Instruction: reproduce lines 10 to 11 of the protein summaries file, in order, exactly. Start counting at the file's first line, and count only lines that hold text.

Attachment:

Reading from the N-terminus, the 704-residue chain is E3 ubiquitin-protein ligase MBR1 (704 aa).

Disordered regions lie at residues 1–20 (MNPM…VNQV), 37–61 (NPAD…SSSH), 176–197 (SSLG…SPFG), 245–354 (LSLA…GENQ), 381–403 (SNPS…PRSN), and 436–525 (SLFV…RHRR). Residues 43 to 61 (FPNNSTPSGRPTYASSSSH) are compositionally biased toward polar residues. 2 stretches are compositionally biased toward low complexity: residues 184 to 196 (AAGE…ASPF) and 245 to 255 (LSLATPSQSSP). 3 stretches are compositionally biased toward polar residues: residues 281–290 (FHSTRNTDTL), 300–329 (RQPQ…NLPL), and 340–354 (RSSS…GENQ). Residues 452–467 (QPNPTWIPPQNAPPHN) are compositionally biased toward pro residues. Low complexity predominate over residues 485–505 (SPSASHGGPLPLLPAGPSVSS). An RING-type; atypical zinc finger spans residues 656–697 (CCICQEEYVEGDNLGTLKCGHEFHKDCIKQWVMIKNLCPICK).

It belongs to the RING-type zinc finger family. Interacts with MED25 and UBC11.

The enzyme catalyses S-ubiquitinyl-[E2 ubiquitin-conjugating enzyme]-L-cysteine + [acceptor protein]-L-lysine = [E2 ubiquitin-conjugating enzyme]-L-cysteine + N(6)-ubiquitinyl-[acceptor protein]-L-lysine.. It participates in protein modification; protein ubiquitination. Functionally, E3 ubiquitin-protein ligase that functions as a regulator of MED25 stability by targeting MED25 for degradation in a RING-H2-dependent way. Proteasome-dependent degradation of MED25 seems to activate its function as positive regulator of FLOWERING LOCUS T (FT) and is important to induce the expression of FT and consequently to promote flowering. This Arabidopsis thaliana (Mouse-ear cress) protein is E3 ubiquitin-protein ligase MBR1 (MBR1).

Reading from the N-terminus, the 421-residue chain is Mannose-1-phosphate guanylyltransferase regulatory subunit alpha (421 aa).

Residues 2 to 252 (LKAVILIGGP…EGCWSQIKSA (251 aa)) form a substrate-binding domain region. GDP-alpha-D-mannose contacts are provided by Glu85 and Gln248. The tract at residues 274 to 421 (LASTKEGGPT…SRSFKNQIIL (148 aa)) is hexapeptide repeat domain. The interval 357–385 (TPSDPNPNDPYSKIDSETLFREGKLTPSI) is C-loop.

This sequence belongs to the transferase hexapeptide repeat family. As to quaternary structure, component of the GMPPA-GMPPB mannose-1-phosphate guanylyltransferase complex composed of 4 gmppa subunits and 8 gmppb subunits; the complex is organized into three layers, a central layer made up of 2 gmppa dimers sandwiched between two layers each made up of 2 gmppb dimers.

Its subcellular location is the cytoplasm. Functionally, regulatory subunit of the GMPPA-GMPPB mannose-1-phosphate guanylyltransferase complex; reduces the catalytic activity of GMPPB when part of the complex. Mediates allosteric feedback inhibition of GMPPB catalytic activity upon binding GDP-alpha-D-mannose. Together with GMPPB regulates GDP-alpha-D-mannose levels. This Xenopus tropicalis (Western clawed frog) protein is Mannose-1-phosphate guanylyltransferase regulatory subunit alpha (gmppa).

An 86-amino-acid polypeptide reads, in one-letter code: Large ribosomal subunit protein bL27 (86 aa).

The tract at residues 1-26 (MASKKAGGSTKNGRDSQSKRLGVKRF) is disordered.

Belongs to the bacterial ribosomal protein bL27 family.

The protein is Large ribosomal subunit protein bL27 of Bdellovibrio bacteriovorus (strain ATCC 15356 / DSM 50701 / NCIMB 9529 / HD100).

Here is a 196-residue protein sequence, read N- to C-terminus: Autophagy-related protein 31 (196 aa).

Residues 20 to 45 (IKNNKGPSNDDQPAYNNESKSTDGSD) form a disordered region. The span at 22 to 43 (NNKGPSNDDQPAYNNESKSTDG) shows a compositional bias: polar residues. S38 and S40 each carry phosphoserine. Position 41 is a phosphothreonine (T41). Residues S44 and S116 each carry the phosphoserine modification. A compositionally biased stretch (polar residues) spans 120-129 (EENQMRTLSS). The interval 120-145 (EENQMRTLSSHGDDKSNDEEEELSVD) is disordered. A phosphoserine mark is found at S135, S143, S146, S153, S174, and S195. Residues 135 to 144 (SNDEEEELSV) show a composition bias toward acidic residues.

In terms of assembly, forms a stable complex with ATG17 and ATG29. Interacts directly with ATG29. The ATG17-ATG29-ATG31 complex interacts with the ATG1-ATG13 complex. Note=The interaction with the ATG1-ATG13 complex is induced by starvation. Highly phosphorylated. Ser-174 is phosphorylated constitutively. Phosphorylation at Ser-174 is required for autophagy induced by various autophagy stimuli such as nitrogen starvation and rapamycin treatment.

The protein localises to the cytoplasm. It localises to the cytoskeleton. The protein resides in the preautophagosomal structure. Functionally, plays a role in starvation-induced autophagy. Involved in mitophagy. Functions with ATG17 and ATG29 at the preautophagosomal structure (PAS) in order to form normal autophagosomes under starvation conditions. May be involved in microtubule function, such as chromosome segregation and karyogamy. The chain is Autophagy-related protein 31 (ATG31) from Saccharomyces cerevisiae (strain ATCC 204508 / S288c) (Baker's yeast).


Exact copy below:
The tract at residues 1-26 (MASKKAGGSTKNGRDSQSKRLGVKRF) is disordered.

Belongs to the bacterial ribosomal protein bL27 family.